Tuesday, August 20, 2013

Defining Bad Beer, Part 1

Ben Johnson recently had his best beer experience to date and blogged about it. He invited several other beerlebratories to think about their best beers. It added more to think about in the continuing internal debate on what makes a good beer and a bad beer.

Best and Worst
First, let's get the best beer stuff out of the way. Best and worst beer experiences are often about set and setting. Guess it makes sense, given that alcohol is a drug but this mantra works for food too. One of my favourite MFK Fisher pieces is about going for a walk in the Alps and coming upon some strangers. All of them add an element to an impromptu snack that is basic but incredibly memorable. Sharing a 50 after helping a buddy move all day or having that first beer of the summer after mowing the lawn makes many beer go down well. Go read The best beer I've ever had series for more examples.

The worst beer would also fall under this category. Imagine receiving a text of a loved one's death when you are having a quiet pint on a perfect day. I can guarantee that the most delicious beer would be forgotten and maybe even reviled. Another example, imagine your team is up by two goals in the last sixty seconds of a series winning game and ...  well, those beer during that overtime period may even be left undrunk, too salty to drink from tears of misery. Even a Belgian quad may be poured down the drain like so many dreams of another victory parade.

I'm not going to try to define best and worst but to a more workable definition of good and bad. This is one of those perennial beer nerd questions that rattle around the rooms, both virtual and real. What makes a bad beer?

Off Flavours 
Firstly, let's not discuss off flavours in your beer as defining a bad beer. There are good courses for objectively looking at what can go wrong from brewing to serving beer, as anyone who follows Mirella Amato can attest. She often has classes to help those in the industry or with the interest in figuring out what is causing the undesirable tastes. There is some questions around some of the off tastes but we will ignore this for now. We will come back to questions of intentionality in a later part especially when talking about using beer flavours that aren't ordinarily desirable. In short, skunked or stale or buttery popcorn tasting beer is spoiled and may be no reflection on the beer or the brewer. If you have an habitual offender, then that could be a candidate for a bad brewer brewing bad beer.

Macro versus Micro
Is the question of bad beer just whether it is being made by GoliathCorp or David's Little Brews? Local Brewer Brews Bad Beer could become an Onion story with little imagination. It is too common for someone with a passion for homebrewing and a cadre of friends (let's call them enablers) to open a brewpub or brewery and put out lacklustre libations that fail to impress. On the other hand, craft beer drinkers sometimes find them at a party that has nothing craft or even crafty to drink and are left staring at a row of tall boys with familiar names. Tasting one doesn't kill them but it doesn't steer them off the craft beer course. Are either of these examples of bad beer? Not necessarily but neither are examples of good beer. So, the debate doesn't come down to size of the operation or level of craftiness.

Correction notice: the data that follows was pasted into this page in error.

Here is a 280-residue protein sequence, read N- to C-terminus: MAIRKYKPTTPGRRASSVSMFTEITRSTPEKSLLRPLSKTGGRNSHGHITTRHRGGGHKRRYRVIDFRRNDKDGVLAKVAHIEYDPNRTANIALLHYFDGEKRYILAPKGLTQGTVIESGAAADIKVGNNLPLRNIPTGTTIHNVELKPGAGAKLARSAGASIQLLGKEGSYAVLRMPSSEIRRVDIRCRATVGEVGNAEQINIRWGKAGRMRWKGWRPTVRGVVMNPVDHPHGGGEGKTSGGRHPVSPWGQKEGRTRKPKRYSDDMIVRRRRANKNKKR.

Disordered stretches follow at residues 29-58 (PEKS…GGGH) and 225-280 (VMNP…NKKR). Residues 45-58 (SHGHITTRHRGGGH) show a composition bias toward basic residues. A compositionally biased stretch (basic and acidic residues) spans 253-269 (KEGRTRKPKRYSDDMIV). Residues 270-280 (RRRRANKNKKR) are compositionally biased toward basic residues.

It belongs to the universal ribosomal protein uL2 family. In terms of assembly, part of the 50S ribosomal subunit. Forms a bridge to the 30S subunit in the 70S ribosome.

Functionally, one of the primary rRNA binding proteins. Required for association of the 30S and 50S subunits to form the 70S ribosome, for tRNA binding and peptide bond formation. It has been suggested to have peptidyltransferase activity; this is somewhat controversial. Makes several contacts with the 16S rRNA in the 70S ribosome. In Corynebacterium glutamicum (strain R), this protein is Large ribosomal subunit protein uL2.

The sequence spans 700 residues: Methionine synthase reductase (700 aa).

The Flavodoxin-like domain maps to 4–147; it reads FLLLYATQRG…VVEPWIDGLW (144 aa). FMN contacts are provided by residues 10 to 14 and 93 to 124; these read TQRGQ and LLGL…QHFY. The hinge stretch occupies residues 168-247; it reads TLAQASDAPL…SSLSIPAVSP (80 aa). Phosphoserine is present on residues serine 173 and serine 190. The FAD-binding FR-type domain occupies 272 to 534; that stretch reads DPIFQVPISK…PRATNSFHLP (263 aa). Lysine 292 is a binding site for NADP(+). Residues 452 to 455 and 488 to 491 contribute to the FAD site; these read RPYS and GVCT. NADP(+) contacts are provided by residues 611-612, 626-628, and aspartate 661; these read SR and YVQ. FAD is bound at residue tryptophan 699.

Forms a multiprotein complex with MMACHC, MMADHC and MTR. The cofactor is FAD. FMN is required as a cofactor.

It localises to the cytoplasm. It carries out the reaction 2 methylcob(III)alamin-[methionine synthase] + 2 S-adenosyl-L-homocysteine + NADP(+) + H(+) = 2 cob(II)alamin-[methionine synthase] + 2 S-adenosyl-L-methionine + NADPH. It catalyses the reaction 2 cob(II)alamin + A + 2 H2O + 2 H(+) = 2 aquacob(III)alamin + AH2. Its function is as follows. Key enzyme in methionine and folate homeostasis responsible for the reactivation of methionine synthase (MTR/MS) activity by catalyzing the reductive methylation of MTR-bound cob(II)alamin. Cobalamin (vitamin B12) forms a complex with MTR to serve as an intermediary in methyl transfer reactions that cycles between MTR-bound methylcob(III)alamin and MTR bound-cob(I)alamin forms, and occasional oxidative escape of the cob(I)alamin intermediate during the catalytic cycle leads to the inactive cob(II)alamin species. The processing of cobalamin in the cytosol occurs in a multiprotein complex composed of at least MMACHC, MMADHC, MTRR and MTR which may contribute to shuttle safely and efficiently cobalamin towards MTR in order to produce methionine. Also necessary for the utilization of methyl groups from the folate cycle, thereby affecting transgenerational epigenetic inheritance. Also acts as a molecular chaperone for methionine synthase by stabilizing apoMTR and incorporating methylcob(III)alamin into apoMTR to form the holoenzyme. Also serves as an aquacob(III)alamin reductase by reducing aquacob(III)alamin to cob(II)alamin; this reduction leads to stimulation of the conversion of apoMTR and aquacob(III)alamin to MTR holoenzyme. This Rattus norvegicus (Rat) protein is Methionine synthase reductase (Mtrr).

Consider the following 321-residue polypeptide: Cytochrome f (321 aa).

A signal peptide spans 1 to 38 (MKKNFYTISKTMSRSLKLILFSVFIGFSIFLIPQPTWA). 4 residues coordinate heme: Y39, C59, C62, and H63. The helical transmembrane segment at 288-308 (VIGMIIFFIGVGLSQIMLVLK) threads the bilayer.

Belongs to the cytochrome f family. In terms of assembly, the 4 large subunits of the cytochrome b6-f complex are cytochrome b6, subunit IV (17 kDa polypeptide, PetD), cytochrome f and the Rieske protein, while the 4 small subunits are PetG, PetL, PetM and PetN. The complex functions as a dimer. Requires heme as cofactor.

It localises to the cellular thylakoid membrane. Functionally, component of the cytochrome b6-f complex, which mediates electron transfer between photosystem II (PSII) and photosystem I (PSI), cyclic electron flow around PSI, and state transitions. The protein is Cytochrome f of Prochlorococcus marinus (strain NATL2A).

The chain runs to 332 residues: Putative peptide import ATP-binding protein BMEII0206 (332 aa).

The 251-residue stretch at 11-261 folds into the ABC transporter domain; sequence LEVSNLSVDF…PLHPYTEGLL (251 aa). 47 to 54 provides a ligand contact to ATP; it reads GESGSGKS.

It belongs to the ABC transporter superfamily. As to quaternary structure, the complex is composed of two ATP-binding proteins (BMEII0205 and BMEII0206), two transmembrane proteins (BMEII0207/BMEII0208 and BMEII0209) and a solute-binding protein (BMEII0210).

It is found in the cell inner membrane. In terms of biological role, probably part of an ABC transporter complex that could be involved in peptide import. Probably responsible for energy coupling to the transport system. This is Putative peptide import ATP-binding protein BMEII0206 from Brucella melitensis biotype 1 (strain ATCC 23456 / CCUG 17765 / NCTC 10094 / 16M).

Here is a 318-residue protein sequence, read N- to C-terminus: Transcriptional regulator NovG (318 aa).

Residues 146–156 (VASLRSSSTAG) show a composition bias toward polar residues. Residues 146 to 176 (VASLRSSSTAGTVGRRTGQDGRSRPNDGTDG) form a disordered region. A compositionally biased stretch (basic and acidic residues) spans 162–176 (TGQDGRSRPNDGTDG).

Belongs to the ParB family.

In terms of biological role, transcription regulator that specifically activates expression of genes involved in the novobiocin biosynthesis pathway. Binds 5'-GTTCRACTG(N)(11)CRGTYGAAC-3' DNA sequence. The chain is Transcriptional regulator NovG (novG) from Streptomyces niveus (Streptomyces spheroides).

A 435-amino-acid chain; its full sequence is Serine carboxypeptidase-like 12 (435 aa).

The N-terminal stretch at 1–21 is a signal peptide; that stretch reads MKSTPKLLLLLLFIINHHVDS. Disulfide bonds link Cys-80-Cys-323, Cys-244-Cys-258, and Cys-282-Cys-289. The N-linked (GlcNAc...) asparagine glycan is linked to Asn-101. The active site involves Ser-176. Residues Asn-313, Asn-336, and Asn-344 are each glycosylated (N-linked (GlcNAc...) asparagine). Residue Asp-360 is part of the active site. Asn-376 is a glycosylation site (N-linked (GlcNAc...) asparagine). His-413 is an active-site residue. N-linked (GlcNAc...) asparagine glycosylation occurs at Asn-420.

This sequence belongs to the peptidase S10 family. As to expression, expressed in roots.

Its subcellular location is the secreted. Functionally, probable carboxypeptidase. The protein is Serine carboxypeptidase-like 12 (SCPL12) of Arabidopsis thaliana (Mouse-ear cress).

(Not Good = Bad) or (Not Good ≠ Bad)
In some ways, this is a statement of subjectivity. The line between good beer and bad can be blurred by our own likes and dislikes. If we find a beer not good or to our taste, it doesn't necessarily mean that the beer itself is bad. It can't just be about desire or indifference. Bad beer has to be undesirable. This does lead us down the slippery slope of whether undesirable beer to one person can be desirable to a general population.

Everyone Loves a Bad Boy
There is a whole history of mediocrity in brews that do not firmly place them into bad beer category. This could refer to mass market beer. There is a fine sport of treating mass market beer as the enemy of good beer while at the same time reifying the superior taste of the craft beer speaker. In some ways, this is a revenge of the nerds scenario.

This serves to build the nerds versus frat boy mentality of beer appreciation. Most aficionados that I come across have a wide latitude in their beer tastes with little regard to the popularity of a beer. This is really what we talk about when we talk about beer not tasting of something in particular. It even exists in beer nerd circles under the guise of the now trending category. On one of the Albino Rhino Beer Reviews, one of the reviewers noted that IPAs are like the Bud Lights of the craft beer movement. So, there is that.

With these few starts at defining what a bad beer is not, the next post will focus on looking at whether rating systems can tell us when a beer is bad.

1 comment:

  1. You're spot on with the idea that whether a beer is good or bad depends on the situation. After all, an ice-cold Laker (technically a bad beer, most would say) while camping, for example, can be very satisfying.